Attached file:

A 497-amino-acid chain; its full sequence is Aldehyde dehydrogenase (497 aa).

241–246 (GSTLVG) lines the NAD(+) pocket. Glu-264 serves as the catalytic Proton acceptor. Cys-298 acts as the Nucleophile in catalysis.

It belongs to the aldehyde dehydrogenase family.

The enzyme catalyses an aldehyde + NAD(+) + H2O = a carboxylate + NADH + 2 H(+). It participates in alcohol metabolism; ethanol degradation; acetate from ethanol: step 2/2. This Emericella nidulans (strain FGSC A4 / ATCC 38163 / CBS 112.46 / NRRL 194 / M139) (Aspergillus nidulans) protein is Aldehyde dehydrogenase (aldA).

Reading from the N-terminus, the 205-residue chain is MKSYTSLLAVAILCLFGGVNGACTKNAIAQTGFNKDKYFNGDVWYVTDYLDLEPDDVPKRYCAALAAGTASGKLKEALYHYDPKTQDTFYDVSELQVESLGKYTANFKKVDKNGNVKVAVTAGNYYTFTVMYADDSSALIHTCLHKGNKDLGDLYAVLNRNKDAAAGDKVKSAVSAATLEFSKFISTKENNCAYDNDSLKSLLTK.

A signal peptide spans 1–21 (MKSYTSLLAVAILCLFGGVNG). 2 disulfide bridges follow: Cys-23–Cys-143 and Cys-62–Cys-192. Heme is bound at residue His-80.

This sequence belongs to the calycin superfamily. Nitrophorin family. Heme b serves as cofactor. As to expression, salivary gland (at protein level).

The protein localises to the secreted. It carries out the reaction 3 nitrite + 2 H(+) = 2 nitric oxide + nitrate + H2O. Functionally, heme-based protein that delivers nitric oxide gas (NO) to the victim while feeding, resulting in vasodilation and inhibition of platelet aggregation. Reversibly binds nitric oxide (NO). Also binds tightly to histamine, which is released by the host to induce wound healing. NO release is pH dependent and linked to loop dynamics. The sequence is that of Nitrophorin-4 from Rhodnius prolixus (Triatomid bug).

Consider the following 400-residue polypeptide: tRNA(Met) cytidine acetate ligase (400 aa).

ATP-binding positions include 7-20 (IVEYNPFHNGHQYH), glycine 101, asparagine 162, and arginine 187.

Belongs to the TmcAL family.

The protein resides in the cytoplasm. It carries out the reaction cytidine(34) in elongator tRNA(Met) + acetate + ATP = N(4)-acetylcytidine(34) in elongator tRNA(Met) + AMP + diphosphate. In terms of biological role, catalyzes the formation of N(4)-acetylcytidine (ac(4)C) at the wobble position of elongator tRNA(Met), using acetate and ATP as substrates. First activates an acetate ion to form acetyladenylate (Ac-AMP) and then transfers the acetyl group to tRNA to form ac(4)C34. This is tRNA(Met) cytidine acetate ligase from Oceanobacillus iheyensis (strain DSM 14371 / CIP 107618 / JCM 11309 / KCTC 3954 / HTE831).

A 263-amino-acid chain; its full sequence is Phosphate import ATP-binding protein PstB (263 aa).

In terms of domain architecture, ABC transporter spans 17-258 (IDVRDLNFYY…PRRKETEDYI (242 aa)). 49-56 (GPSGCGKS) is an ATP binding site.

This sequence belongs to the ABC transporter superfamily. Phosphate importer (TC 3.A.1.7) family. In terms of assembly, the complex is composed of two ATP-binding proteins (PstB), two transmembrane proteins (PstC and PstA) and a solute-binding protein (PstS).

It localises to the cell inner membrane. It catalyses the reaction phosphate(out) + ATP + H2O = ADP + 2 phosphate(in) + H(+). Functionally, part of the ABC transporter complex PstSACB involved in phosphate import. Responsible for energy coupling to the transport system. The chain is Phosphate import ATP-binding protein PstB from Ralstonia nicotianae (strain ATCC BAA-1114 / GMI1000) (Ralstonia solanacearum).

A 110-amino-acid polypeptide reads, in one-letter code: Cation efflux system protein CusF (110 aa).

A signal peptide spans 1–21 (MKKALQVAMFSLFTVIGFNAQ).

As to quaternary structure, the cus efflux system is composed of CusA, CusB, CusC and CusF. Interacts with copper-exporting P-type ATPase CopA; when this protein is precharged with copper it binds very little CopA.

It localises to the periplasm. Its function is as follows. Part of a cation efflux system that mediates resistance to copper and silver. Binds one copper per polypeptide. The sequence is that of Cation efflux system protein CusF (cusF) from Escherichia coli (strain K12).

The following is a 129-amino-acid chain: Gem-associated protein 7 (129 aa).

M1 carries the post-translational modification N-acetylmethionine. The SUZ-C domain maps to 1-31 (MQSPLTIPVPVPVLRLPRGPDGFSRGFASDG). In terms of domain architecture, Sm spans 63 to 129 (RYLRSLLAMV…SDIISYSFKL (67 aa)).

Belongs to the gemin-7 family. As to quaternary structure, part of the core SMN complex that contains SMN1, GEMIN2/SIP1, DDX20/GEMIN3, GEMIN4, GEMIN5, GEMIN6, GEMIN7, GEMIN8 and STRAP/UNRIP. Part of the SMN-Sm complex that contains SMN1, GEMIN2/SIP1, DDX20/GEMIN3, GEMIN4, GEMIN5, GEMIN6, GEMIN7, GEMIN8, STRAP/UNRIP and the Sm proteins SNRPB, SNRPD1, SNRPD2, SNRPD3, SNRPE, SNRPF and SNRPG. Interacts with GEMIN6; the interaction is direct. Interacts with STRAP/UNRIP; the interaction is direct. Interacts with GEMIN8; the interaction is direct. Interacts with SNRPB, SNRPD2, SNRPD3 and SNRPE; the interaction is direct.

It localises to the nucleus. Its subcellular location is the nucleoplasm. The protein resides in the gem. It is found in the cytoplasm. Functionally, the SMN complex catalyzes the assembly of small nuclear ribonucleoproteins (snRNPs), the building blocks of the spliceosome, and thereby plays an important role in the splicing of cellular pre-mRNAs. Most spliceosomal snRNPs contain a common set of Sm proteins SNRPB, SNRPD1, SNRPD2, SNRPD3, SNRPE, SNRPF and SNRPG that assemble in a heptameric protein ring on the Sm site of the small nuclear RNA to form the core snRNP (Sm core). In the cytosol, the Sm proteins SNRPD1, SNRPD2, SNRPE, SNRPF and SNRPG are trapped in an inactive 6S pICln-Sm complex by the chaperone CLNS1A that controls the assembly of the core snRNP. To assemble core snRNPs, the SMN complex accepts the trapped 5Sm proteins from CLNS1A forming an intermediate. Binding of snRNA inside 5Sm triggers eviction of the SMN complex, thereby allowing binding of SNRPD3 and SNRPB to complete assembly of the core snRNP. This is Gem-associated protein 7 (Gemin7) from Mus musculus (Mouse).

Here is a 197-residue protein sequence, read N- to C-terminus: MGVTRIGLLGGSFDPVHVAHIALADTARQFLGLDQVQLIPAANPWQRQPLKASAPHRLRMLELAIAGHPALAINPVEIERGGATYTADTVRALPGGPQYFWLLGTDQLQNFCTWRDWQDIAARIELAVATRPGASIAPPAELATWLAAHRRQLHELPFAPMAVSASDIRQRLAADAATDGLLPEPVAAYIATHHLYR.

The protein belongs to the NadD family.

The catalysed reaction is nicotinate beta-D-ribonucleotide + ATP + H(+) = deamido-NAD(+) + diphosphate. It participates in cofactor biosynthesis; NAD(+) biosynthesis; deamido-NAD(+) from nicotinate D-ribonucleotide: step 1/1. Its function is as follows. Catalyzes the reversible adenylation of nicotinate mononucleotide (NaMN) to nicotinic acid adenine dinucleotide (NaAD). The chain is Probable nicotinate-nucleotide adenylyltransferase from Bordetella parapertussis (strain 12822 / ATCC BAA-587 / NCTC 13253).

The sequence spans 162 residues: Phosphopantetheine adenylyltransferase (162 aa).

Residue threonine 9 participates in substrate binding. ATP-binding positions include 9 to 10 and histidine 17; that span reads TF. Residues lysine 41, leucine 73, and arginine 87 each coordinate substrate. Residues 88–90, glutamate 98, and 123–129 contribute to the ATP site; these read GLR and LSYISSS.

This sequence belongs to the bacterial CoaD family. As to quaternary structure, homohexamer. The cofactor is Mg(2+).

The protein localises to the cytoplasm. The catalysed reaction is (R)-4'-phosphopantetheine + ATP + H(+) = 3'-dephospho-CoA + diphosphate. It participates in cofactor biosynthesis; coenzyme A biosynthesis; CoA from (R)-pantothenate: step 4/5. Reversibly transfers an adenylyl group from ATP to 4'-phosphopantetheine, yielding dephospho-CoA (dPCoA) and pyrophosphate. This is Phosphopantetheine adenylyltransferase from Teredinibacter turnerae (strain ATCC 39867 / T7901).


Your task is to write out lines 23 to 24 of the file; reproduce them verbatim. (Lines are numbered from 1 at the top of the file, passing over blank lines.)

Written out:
Belongs to the gemin-7 family. As to quaternary structure, part of the core SMN complex that contains SMN1, GEMIN2/SIP1, DDX20/GEMIN3, GEMIN4, GEMIN5, GEMIN6, GEMIN7, GEMIN8 and STRAP/UNRIP. Part of the SMN-Sm complex that contains SMN1, GEMIN2/SIP1, DDX20/GEMIN3, GEMIN4, GEMIN5, GEMIN6, GEMIN7, GEMIN8, STRAP/UNRIP and the Sm proteins SNRPB, SNRPD1, SNRPD2, SNRPD3, SNRPE, SNRPF and SNRPG. Interacts with GEMIN6; the interaction is direct. Interacts with STRAP/UNRIP; the interaction is direct. Interacts with GEMIN8; the interaction is direct. Interacts with SNRPB, SNRPD2, SNRPD3 and SNRPE; the interaction is direct.

It localises to the nucleus. Its subcellular location is the nucleoplasm. The protein resides in the gem. It is found in the cytoplasm. Functionally, the SMN complex catalyzes the assembly of small nuclear ribonucleoproteins (snRNPs), the building blocks of the spliceosome, and thereby plays an important role in the splicing of cellular pre-mRNAs. Most spliceosomal snRNPs contain a common set of Sm proteins SNRPB, SNRPD1, SNRPD2, SNRPD3, SNRPE, SNRPF and SNRPG that assemble in a heptameric protein ring on the Sm site of the small nuclear RNA to form the core snRNP (Sm core). In the cytosol, the Sm proteins SNRPD1, SNRPD2, SNRPE, SNRPF and SNRPG are trapped in an inactive 6S pICln-Sm complex by the chaperone CLNS1A that controls the assembly of the core snRNP. To assemble core snRNPs, the SMN complex accepts the trapped 5Sm proteins from CLNS1A forming an intermediate. Binding of snRNA inside 5Sm triggers eviction of the SMN complex, thereby allowing binding of SNRPD3 and SNRPB to complete assembly of the core snRNP. This is Gem-associated protein 7 (Gemin7) from Mus musculus (Mouse).